How Do You Calm An Interstitial Cystitis Flare Up & How Long Do The Flares Last?

The sooner you treat the flare the faster you will conquer it because when you let go of the condition, it builds the intensity necessitating more interventional strategies.1

Knowing the causes of flareups and dietary changes can help manage and avoid flare-ups.2,3

Interstitial cystitis patients often experience sudden flares and are intermittent due to several factors. This may last between 3-14 days.4

Even though you diligently follow self-care techniques there are times when you experience sudden and dramatic worsening of their bladder symptoms. They are often unpreventable and can hurt badly. However, they are preventable when you know what is causing the flare.

Medical studies have also shown that dietary changes can help manage and avoid interstitial cystitis flare-ups.

How Do You Calm An Interstitial Cystitis Flare-Up?

The exact cause of the condition is not known however possible theories indicate that infection could have been caused by the damage to the bladder lining, stress in the floor of the pelvic muscles, and sensitivity to chemicals or synthesized drugs. Some common triggers that cause Interstitial cystitis flare-ups include

  • Diet- Colon irritated by spicy food can a trigger flare in IC patients
  • Vitamins and medicines that produce allergic reactions
  • Sexual activity can trigger IC flares and many patients experience pain during intercourse

But What Is An Interstitial Cystitis Flare?

Flare is defined as the severing of the disease progression. Nearly 700 people reported that interstitial cystitis may flare when the symptoms worsen. Clinical studies show that symptoms worsen during menstruation and trigger pain that can last from a few hours to a few days. On the contrary, some women may experience a flare during pregnancy. Having a flare means your bladder is injured and may contain tiny wounds on it.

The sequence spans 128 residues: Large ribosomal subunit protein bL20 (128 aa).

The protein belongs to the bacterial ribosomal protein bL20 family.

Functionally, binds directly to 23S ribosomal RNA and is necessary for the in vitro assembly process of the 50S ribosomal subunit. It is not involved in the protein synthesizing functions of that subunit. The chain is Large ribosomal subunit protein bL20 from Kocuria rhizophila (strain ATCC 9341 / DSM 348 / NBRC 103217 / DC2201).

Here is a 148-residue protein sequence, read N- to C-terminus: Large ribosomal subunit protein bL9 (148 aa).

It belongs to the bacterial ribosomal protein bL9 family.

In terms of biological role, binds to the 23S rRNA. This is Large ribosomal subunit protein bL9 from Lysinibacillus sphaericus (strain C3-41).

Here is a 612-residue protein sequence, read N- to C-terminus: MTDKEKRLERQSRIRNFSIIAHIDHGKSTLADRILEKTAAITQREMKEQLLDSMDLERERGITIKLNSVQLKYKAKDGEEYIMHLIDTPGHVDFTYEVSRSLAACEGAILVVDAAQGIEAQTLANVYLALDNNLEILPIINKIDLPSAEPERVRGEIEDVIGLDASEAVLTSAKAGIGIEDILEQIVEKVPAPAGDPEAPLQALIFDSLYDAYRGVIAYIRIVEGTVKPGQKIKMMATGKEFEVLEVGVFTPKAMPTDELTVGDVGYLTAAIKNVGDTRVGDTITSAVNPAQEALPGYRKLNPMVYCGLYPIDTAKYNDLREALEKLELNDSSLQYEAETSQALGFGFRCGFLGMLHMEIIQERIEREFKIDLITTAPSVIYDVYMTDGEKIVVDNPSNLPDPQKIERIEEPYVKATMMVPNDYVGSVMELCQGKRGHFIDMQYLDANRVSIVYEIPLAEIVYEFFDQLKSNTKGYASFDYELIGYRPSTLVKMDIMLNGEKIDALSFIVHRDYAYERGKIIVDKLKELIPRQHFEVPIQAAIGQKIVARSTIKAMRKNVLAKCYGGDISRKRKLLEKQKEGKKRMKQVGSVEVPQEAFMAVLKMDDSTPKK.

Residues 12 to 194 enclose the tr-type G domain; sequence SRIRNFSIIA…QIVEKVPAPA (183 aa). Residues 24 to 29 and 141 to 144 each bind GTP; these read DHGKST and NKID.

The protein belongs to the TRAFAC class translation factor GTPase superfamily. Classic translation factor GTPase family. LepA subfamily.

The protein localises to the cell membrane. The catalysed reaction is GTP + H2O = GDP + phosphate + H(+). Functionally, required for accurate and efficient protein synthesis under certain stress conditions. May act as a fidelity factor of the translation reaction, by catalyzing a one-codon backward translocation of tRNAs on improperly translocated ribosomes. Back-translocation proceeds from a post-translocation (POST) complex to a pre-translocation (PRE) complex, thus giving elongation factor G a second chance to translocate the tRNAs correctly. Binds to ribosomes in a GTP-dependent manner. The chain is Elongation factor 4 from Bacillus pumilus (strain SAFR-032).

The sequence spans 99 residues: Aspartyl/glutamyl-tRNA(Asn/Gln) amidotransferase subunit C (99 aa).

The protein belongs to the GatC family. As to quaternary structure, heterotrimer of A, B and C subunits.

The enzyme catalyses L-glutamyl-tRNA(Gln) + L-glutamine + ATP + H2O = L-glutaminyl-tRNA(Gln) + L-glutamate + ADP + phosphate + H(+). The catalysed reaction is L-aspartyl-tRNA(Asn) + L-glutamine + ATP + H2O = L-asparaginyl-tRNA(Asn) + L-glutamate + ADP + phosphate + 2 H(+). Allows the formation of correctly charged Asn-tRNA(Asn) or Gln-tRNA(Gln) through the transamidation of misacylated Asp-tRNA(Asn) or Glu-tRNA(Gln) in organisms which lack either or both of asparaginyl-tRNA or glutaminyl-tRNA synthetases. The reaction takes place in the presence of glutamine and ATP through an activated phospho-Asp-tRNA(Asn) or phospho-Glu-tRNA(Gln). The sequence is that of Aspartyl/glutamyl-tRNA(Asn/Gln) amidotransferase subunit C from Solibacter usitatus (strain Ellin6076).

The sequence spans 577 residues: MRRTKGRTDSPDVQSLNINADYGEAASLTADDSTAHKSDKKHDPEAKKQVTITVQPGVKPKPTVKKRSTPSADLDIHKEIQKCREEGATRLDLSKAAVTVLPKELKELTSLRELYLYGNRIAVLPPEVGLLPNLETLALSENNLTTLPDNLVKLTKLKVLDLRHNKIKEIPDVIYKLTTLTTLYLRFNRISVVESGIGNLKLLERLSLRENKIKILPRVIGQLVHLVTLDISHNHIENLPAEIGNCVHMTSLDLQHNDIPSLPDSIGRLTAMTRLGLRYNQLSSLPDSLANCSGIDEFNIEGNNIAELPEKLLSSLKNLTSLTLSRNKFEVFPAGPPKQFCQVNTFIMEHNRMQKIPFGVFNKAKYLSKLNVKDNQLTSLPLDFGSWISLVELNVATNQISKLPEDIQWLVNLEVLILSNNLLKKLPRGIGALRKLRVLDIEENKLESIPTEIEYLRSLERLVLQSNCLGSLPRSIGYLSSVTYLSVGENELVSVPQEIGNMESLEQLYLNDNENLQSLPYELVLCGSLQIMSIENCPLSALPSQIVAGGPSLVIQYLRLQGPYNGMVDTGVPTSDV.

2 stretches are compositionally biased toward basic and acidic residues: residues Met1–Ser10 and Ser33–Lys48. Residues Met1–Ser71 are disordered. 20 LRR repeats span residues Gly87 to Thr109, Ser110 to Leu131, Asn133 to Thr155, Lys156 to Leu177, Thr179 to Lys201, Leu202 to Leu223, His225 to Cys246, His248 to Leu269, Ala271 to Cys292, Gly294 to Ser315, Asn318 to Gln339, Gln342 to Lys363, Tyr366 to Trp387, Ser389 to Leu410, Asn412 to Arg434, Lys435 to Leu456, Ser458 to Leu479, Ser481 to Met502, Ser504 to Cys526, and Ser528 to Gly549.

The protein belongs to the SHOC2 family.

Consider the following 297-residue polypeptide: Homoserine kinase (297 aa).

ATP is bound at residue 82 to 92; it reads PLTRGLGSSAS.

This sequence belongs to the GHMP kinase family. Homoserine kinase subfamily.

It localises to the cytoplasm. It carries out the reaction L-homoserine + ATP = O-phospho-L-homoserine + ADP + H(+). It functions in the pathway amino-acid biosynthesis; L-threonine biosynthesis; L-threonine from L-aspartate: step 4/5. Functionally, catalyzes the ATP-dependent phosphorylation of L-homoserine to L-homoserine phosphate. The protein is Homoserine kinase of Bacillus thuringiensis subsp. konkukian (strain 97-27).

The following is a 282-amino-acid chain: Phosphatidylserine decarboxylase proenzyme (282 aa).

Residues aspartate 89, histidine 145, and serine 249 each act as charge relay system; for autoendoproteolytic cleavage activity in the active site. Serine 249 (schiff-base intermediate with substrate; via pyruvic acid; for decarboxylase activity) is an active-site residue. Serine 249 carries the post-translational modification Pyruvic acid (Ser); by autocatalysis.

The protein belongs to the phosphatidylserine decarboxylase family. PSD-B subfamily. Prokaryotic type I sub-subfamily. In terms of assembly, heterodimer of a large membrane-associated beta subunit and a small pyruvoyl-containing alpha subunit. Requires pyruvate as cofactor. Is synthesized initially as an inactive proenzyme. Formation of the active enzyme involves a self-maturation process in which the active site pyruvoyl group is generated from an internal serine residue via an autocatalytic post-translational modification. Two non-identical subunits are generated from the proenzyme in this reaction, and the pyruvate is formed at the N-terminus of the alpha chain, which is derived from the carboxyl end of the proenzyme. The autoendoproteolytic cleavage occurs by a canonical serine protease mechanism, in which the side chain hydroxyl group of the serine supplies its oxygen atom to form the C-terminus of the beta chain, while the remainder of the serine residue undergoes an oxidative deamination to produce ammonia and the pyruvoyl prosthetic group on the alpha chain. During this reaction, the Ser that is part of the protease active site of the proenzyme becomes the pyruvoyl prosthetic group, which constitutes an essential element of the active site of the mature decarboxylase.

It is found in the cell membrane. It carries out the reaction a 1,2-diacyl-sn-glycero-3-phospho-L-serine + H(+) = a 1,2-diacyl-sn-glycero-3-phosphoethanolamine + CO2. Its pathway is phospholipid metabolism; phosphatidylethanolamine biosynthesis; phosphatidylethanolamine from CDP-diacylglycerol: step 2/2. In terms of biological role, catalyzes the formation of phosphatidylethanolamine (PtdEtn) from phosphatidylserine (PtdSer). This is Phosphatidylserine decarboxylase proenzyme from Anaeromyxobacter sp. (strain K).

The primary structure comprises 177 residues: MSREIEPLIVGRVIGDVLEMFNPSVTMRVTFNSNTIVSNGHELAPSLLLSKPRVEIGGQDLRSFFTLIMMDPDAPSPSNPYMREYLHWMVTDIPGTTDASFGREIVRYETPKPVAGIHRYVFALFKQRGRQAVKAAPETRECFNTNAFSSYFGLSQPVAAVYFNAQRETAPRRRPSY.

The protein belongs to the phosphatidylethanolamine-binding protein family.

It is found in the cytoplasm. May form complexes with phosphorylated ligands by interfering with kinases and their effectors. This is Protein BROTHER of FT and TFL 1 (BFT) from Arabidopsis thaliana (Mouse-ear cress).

However, you can calm an IC flareup by drinking an adequate amount of water with changes to your dietary habits. Certain foods and beverages can increase your flare-ups, so your primary goal is to understand what is causing the flare and how to calm and soothe the strained muscles.1

For instance, when you have the flare after a long car drive and if you have vulvar, urethral, or testicular pain pay attention to your seating structures. Use the right cushion that can provide tenderness to your stressed muscles.

Also, simple strategies that can be done at home include

  • Drink plenty of water to dilute the concentration of the urine
  • Use a cold pad or heating pad under your perineum (whichever works for you)
  • Take medicines when your symptoms start and don’t delay allowing pain to increase.2,3

How Long Does The Interstitial Cystitis Flare Last?

Flares are intermittent in most cases and pain increases over time. The flares typically last for 3-14 days however when the flares occur most frequently, clinical studies show that it may last longer. When patients diagnosed with urinary tract infection, doctors recommend antibiotics irrespective of urine culture.

Symptoms can be mild to moderate. When the flare is not persistent the patients will have less frequency of urination and resolve much faster. Whatever triggers the flare-up, it is best to treat the symptoms as soon as you notice them. At the same time, giving up things that cause interstitial cystitis flareups can reduce the risk.

However, some flareup doesn’t resolve with lifestyle modifications so it may require different types of treatments such as manipulative physical therapy, keeping stress under control, and limiting foods and drinks that irritate your pelvic lining. When the treatment doesn’t help, try for drugs prescribed by a specialist.4

References:

  1. “Interstitial Cystitis Flares.” Interstitial Cystitis Association, 28 Apr. 2020, www.ichelp.org/about-ic/symptoms-of-ic/icflares/.
  2. “Menu.” New Jersey Urology, urologycarealliance.com/understanding-interstitial-cystitis-how-to-manage-flare-ups/.
  3. “Effect of Diet on Interstitial Cystitis.” Effect of Diet on Interstitial Cystitis – Urology Care Foundation, www.urologyhealth.org/patient-magazine/magazine-archives/2016/summer-2016/effect-of-diet-on-interstitial-cystitis.
  4. Parsons, C Lowell. “How Does Interstitial Cystitis Begin?” Translational Andrology and Urology, AME Publishing Company, Dec. 2015, www.ncbi.nlm.nih.gov/pmc/articles/PMC4708543/.

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